More on FAQ #207

207. Why is the public so skeptical of impressive-looking photographs now when the manipulation of photographs is as old as photography itself?

Because it is so much easier now to doctor photographs without detection than it was in pre-digital times.

“Detectability” is the big difference between then and now, a point often overlooked by the “Doctoring is as old as photography itself” contingent.

In the digital age it is ridiculously easy to undetectably doctor photographs and — just as importantly — the general public knows how easy it is.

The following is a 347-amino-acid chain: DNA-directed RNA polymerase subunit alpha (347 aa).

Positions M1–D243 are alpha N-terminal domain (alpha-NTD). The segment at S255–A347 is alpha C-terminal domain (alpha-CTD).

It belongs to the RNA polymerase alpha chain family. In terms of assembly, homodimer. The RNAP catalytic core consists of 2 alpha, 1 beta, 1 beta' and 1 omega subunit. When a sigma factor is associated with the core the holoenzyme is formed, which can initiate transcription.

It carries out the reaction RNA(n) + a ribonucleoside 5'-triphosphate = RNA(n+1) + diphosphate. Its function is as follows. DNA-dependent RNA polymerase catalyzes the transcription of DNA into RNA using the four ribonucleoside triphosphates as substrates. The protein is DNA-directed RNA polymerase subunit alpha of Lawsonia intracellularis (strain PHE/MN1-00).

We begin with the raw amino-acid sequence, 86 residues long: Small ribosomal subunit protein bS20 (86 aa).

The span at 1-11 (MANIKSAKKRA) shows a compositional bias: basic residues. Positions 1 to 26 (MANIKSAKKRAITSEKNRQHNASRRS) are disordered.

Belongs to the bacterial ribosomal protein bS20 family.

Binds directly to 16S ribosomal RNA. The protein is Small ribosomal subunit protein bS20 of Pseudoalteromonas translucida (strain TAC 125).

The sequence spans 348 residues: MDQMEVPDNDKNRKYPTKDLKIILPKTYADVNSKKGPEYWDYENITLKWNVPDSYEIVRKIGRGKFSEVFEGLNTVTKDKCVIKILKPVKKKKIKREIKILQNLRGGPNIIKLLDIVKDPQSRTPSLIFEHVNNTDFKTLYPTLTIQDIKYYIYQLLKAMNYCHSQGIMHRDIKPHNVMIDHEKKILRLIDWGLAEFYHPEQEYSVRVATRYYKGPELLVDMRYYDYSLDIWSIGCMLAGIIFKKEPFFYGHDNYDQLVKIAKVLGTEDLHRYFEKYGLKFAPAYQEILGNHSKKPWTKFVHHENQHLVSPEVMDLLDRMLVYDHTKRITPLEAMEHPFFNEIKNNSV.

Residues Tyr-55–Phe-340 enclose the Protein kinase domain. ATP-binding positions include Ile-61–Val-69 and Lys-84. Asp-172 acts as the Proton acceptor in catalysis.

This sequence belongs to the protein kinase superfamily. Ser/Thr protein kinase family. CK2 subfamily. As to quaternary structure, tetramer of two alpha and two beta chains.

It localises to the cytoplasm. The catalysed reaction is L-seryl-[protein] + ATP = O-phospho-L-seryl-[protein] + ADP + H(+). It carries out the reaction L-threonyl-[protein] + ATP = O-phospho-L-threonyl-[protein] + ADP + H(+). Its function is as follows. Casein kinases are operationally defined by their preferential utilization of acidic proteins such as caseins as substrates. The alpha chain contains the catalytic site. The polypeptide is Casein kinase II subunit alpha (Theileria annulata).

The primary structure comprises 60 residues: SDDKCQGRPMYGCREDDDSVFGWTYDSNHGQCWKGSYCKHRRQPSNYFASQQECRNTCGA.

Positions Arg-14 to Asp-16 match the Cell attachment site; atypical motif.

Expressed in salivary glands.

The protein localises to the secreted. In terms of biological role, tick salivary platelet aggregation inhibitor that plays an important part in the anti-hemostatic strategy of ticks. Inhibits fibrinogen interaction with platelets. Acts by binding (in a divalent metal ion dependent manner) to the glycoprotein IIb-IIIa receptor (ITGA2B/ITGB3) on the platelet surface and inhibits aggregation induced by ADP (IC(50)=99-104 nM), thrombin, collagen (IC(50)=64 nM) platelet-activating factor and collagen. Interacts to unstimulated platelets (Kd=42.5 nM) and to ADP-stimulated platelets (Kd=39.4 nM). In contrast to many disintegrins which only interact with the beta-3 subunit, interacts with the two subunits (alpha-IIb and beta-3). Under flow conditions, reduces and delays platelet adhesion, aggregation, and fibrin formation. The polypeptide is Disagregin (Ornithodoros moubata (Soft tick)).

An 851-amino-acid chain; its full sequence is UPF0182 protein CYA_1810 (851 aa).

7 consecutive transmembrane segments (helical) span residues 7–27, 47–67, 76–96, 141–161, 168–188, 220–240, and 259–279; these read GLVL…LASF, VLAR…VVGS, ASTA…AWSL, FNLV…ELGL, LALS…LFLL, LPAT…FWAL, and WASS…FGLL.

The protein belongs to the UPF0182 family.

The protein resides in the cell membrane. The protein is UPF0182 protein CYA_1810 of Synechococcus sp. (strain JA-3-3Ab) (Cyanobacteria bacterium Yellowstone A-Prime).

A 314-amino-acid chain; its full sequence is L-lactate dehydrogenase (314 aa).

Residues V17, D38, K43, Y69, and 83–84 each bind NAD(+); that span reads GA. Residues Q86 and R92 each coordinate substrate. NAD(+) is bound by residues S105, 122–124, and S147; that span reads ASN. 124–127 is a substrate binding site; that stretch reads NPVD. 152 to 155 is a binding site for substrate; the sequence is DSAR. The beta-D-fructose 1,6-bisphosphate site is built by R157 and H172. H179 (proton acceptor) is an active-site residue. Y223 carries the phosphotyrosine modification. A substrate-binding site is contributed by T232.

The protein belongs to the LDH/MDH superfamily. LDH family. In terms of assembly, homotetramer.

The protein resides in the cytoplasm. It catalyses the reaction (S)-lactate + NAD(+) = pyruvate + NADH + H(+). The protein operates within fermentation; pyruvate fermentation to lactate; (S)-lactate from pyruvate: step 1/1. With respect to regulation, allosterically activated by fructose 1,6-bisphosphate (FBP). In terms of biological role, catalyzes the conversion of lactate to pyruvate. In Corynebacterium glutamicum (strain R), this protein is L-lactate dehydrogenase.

Back in the film era (the 19th and 20th centuries), it was generally very difficult, time-consuming, and technically demanding to doctor photographs without detection by the viewer.

Knowing that most doctoring could be detected by viewers on close examination, in the pre-digital era the public wasn’t nearly as skeptical about the photographs they encountered.

But now that photographs can be radically altered without detection by viewers (no matter how carefully they look), the public has become understandably skeptical.

More on the difficulty of film-era manipulations

More on the ease of digital-era manipulations

More on why the public is skeptical